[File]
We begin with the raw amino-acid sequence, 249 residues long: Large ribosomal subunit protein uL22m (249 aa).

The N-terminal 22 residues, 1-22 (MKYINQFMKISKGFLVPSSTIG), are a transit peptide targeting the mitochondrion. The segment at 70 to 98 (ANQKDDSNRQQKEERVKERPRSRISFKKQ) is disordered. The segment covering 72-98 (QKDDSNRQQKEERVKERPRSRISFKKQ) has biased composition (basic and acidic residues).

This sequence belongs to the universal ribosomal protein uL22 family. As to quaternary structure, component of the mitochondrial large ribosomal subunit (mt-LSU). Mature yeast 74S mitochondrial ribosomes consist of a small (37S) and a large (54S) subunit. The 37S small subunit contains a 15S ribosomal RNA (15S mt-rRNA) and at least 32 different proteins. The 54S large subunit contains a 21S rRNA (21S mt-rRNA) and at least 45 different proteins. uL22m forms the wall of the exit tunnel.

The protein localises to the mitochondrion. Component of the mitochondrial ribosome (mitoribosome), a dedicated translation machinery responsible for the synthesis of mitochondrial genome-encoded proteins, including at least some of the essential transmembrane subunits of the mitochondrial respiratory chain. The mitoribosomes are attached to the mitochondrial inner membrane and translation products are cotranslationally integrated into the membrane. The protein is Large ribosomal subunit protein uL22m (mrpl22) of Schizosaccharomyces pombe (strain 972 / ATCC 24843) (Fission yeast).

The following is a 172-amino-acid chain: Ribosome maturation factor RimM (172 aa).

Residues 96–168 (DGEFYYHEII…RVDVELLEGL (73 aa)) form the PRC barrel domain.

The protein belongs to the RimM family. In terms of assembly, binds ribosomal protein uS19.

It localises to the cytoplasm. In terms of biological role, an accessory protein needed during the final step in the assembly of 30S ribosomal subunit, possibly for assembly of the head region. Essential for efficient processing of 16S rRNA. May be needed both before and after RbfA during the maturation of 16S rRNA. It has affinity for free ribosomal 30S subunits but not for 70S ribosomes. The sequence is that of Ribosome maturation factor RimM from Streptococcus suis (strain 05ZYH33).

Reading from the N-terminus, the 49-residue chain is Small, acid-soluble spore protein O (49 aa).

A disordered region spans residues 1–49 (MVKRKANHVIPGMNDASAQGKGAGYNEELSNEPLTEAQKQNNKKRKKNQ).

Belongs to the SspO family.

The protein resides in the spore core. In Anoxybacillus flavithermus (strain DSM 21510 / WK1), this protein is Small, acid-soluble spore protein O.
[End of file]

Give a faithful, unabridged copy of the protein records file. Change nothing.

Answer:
We begin with the raw amino-acid sequence, 249 residues long: Large ribosomal subunit protein uL22m (249 aa).

The N-terminal 22 residues, 1-22 (MKYINQFMKISKGFLVPSSTIG), are a transit peptide targeting the mitochondrion. The segment at 70 to 98 (ANQKDDSNRQQKEERVKERPRSRISFKKQ) is disordered. The segment covering 72-98 (QKDDSNRQQKEERVKERPRSRISFKKQ) has biased composition (basic and acidic residues).

This sequence belongs to the universal ribosomal protein uL22 family. As to quaternary structure, component of the mitochondrial large ribosomal subunit (mt-LSU). Mature yeast 74S mitochondrial ribosomes consist of a small (37S) and a large (54S) subunit. The 37S small subunit contains a 15S ribosomal RNA (15S mt-rRNA) and at least 32 different proteins. The 54S large subunit contains a 21S rRNA (21S mt-rRNA) and at least 45 different proteins. uL22m forms the wall of the exit tunnel.

The protein localises to the mitochondrion. Component of the mitochondrial ribosome (mitoribosome), a dedicated translation machinery responsible for the synthesis of mitochondrial genome-encoded proteins, including at least some of the essential transmembrane subunits of the mitochondrial respiratory chain. The mitoribosomes are attached to the mitochondrial inner membrane and translation products are cotranslationally integrated into the membrane. The protein is Large ribosomal subunit protein uL22m (mrpl22) of Schizosaccharomyces pombe (strain 972 / ATCC 24843) (Fission yeast).

The following is a 172-amino-acid chain: Ribosome maturation factor RimM (172 aa).

Residues 96–168 (DGEFYYHEII…RVDVELLEGL (73 aa)) form the PRC barrel domain.

The protein belongs to the RimM family. In terms of assembly, binds ribosomal protein uS19.

It localises to the cytoplasm. In terms of biological role, an accessory protein needed during the final step in the assembly of 30S ribosomal subunit, possibly for assembly of the head region. Essential for efficient processing of 16S rRNA. May be needed both before and after RbfA during the maturation of 16S rRNA. It has affinity for free ribosomal 30S subunits but not for 70S ribosomes. The sequence is that of Ribosome maturation factor RimM from Streptococcus suis (strain 05ZYH33).

Reading from the N-terminus, the 49-residue chain is Small, acid-soluble spore protein O (49 aa).

A disordered region spans residues 1–49 (MVKRKANHVIPGMNDASAQGKGAGYNEELSNEPLTEAQKQNNKKRKKNQ).

Belongs to the SspO family.

The protein resides in the spore core. In Anoxybacillus flavithermus (strain DSM 21510 / WK1), this protein is Small, acid-soluble spore protein O.